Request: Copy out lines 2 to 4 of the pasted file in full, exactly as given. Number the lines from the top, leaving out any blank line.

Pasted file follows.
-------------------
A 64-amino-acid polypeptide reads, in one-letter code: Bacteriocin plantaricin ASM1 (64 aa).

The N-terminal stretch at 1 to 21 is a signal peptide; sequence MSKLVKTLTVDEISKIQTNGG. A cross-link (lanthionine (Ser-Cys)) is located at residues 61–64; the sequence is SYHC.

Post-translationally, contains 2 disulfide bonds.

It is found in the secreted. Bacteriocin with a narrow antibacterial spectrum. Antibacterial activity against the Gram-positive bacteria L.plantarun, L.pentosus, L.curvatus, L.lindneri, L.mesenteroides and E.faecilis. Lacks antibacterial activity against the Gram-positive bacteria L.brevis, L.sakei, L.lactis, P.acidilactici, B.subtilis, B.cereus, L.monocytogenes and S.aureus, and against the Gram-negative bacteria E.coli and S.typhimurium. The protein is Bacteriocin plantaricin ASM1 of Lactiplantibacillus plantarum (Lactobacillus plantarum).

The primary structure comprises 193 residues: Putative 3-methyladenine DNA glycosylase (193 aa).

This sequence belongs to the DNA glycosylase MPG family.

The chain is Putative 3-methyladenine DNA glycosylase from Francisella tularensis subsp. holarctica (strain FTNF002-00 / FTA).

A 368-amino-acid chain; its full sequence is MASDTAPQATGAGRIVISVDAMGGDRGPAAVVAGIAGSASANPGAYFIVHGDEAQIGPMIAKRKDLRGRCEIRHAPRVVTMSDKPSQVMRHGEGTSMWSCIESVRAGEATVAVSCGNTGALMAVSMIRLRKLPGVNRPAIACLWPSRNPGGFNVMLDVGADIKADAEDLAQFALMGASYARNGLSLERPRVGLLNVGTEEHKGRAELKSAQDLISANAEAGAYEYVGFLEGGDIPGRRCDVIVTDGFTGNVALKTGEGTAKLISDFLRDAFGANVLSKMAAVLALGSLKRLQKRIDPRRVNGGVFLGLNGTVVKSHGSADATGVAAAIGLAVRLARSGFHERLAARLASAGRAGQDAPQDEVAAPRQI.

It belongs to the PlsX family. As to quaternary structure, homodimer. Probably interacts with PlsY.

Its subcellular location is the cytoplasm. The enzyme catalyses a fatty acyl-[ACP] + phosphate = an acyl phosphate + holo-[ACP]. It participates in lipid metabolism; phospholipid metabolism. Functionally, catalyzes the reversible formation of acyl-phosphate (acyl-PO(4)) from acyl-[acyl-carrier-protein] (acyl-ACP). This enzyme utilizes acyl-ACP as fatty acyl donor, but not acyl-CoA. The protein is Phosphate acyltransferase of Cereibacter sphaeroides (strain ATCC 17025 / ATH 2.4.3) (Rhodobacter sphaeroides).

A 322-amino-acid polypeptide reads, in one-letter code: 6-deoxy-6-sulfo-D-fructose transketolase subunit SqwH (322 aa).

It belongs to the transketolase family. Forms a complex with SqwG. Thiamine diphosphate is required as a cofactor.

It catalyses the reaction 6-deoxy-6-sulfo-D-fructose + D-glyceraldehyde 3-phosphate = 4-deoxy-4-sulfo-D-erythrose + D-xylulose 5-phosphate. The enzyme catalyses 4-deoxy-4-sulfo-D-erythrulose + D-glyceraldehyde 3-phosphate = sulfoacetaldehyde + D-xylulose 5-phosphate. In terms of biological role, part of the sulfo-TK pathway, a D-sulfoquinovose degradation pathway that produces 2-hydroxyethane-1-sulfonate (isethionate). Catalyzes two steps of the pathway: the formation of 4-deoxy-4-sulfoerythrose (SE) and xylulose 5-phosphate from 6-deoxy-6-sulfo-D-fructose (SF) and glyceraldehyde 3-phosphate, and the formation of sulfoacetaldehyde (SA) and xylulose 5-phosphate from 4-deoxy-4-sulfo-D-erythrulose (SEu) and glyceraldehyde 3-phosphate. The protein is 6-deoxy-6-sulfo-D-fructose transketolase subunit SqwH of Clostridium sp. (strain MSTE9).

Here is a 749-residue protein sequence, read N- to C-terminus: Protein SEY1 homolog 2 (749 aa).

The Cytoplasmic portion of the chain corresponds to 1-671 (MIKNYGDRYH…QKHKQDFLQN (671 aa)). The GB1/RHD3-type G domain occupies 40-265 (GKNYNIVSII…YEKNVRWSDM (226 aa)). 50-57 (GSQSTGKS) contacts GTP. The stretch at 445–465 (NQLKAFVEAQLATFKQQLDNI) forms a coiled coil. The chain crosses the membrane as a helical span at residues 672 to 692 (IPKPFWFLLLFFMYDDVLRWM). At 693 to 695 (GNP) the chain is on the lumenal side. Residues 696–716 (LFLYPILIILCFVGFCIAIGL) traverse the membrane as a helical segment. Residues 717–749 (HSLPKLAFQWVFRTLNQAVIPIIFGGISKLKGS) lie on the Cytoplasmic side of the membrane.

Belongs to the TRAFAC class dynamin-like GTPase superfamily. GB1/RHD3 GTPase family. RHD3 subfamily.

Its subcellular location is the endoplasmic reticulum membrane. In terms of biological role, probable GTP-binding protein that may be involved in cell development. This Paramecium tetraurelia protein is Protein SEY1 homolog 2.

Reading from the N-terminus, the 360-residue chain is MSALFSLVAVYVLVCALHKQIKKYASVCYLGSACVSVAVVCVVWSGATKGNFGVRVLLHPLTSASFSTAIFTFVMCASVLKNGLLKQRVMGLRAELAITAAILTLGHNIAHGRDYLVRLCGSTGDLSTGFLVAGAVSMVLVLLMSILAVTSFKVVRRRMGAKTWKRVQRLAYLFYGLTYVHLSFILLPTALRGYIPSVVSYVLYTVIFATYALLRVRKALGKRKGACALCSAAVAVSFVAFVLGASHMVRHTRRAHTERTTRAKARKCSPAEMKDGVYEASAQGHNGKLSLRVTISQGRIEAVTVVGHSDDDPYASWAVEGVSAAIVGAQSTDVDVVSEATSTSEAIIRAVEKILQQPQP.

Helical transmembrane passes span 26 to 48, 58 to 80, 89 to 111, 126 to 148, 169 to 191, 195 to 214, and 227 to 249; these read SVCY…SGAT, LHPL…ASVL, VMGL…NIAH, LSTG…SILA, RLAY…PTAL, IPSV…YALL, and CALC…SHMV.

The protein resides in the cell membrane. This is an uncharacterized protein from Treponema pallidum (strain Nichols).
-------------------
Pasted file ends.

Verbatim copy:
The N-terminal stretch at 1 to 21 is a signal peptide; sequence MSKLVKTLTVDEISKIQTNGG. A cross-link (lanthionine (Ser-Cys)) is located at residues 61–64; the sequence is SYHC.

Post-translationally, contains 2 disulfide bonds.

It is found in the secreted. Bacteriocin with a narrow antibacterial spectrum. Antibacterial activity against the Gram-positive bacteria L.plantarun, L.pentosus, L.curvatus, L.lindneri, L.mesenteroides and E.faecilis. Lacks antibacterial activity against the Gram-positive bacteria L.brevis, L.sakei, L.lactis, P.acidilactici, B.subtilis, B.cereus, L.monocytogenes and S.aureus, and against the Gram-negative bacteria E.coli and S.typhimurium. The protein is Bacteriocin plantaricin ASM1 of Lactiplantibacillus plantarum (Lactobacillus plantarum).